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Split vote approves tax hike

County supervisors in Cumberland voted 3-2 to increase the real estate tax rate from 74 cents per $100 of assessed value to 78 cents near the conclusion of a contentious three-hour public hearing on the revised tax rates and potential elimination of the forestry category of the county’s land use taxation program.

District Two Supervisor and Board Chairman Lloyd Banks and District Four Supervisor David Meinhard voted against the increase.

No other tax rates were increased, and the board did not take any action regarding the proposed elimination of the forestry category of the county’s land use taxation program.

The board voted to level fund the schools at $3.8 million, but did not adopt an overall county budget.

There were failed motions offered to increase the personal property tax rate on airplanes from the current 50-cent rate.

The circuit courtroom featured a standing-room-only crowd of citizens during the hearing. Children sat on the floor, and the side door to the outside was left open so people could stand in the doorway and listen from outside.

Emotions ran high among many people who spoke against a tax increase but also among those in favor of it.

More than once, Banks asked Sheriff Darrell Hodges to escort speakers out of the courtroom during the hearing because he said they were veering off topic onto unrelated matters, such as the school budget.

At one point early on after many raised their voices in frustration over how the hearing was being conducted, Hodges took a moment to address the packed courtroom.

“Please, let’s act like ladies and gentlemen, especially for these young people who are here tonight to observe,” he said. “I know this is a heated issue, it’s passionate for everyone, but I need you to be on your best behavior, please.”

Dr. Charles Anderson spoke out against the tax increase, comparing the county’s rate to others nearby.

“We are 50 percent higher than all of our neighbors — 50 percent higher,” he said. “I don’t see how this proposal can be presented with a straight face … The only thing that’s growing in our county is our government. If our population is not growing and we have a declining median income, why should we be growing government? Why should it be getting ever larger and larger? At what point are we going to show restraint? We couldn’t show it at 45 (cents) or 55 or 65 or 70?”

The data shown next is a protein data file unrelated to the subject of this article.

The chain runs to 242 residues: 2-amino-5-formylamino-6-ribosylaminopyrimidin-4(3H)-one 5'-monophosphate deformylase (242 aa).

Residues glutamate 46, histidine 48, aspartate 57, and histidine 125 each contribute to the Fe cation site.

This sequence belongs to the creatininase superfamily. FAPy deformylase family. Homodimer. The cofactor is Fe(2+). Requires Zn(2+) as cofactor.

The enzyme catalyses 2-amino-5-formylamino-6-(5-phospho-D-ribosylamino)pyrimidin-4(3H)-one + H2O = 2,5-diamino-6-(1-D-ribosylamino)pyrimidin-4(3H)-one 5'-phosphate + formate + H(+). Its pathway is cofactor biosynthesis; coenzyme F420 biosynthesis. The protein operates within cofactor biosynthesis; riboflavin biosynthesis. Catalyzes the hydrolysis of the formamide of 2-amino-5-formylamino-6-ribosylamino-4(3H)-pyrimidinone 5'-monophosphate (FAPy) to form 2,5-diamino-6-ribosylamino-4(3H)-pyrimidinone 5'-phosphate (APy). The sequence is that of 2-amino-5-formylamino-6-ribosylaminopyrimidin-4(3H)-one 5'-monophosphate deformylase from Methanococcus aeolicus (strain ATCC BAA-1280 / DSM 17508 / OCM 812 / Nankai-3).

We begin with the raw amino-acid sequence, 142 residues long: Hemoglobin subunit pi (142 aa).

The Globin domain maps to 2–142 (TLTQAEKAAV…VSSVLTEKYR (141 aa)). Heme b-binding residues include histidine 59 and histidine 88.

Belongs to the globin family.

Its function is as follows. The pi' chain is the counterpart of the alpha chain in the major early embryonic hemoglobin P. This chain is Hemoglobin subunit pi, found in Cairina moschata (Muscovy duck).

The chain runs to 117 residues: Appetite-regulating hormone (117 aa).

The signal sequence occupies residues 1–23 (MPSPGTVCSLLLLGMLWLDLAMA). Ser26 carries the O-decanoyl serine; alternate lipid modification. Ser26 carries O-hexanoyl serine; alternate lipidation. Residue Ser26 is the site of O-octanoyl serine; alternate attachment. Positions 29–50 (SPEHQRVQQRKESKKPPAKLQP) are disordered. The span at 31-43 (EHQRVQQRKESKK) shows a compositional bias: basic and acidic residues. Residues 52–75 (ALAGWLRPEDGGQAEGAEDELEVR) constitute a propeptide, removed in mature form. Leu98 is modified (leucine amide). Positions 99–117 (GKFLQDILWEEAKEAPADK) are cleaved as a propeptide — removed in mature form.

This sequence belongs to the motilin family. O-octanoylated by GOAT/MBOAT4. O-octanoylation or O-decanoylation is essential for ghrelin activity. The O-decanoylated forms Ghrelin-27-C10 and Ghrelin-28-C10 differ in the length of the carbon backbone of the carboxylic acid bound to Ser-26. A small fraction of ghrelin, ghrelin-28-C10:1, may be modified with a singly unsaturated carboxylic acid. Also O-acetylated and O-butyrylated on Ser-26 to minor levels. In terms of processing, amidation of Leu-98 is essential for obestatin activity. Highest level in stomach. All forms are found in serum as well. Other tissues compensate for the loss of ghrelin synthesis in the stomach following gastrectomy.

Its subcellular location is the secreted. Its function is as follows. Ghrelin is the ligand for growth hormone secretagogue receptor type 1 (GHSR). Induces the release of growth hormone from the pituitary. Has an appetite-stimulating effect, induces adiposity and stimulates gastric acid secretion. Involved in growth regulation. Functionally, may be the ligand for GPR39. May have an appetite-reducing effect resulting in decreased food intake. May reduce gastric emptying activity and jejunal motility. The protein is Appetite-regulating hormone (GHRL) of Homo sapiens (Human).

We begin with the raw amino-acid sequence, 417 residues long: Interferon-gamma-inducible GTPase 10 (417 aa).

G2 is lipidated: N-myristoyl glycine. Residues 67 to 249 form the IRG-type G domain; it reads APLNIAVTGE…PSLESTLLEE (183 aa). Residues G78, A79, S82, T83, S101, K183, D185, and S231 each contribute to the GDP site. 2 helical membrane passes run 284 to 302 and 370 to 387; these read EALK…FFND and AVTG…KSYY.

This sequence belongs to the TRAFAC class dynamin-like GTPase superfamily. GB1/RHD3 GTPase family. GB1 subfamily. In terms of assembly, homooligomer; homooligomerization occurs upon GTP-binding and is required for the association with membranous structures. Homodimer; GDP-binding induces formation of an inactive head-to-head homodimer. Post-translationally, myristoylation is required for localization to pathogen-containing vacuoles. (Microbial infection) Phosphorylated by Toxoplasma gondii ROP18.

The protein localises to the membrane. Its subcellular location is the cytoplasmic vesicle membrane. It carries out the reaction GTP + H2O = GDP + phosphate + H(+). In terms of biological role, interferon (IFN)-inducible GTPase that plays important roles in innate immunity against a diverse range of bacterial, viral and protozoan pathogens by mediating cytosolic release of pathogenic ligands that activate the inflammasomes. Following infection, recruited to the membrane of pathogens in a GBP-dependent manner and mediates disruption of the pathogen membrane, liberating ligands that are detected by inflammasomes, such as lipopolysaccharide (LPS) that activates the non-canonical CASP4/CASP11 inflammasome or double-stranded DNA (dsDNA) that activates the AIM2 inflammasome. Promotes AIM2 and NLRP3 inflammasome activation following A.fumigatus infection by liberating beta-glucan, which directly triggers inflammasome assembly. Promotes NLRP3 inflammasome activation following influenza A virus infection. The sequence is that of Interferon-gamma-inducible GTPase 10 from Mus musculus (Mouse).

District Three Supervisor Kevin Ingle later responded to multiple speakers who compared the county’s rates to others.

“One cent for Cumberland County is $75,000,” he said. “Everybody says, ‘Well, Buckingham was so much cheaper.’ If they were to go up one cent, they’d get $142,000, so they’ve got more money to work with at 50 cents on their budget; they’ve got over a million dollars more in tax revenue than what Cumberland County gets with 78 cents.”

Dr. Roger Hatcher was among those speaking in favor of the tax increase.

“At the time of the last assessment, the board had the option to elect for equal funding or level funding,” he said. “What the board evidently did was to elect to raise the taxes (to) 74 cents instead of 78 cents. The 78 cents would have been level funding, and I would not have gotten a smaller tax bill. I’m here to support the 78 cents. I know that that disappoints a lot of people, but I think there should have been level funding. There wasn’t an increase in taxes. It was just simple level funding.”

Carol Miller said, “I have looked at the budget, and I must admit that it’s really depressing when you look at all the problems we have. I am not in favor of raising the taxes, but I do know that we need to cut expenses.”

Parrish Mort spoke against the reduction of the machinery and tools and heavy construction machinery tax rate from $3.75 per $100 of assessed value to zero, asking the board, “Has any business ever said they were going to leave because of this tax? Has any business ever said they’re not going to come to Cumberland specifically because of this tax?”

Virginia Giles expressed support for a tax increase if it meant fully funding the county’s schools.

“We need to grow the county’s greatest resources — its children, our future,” she said.

Before District Five Supervisor Parker Wheeler made a motion for level funding of the schools, Banks strongly expressed his opinion on the schools asking for more money when taking into account their overall $15 million budget, plus $2.1 million for debt service on school facilities.

“If we can’t educate children in Cumberland County for $17 million dollars, we’ve got serious problems. …”

The board will reconvene for its regular meeting on Tuesday, May 10, which will include a public hearing on keeping the machinery and tools and heavy construction machinery tax at $3.75 per $100 of assessed value and possible adoption of the county budget.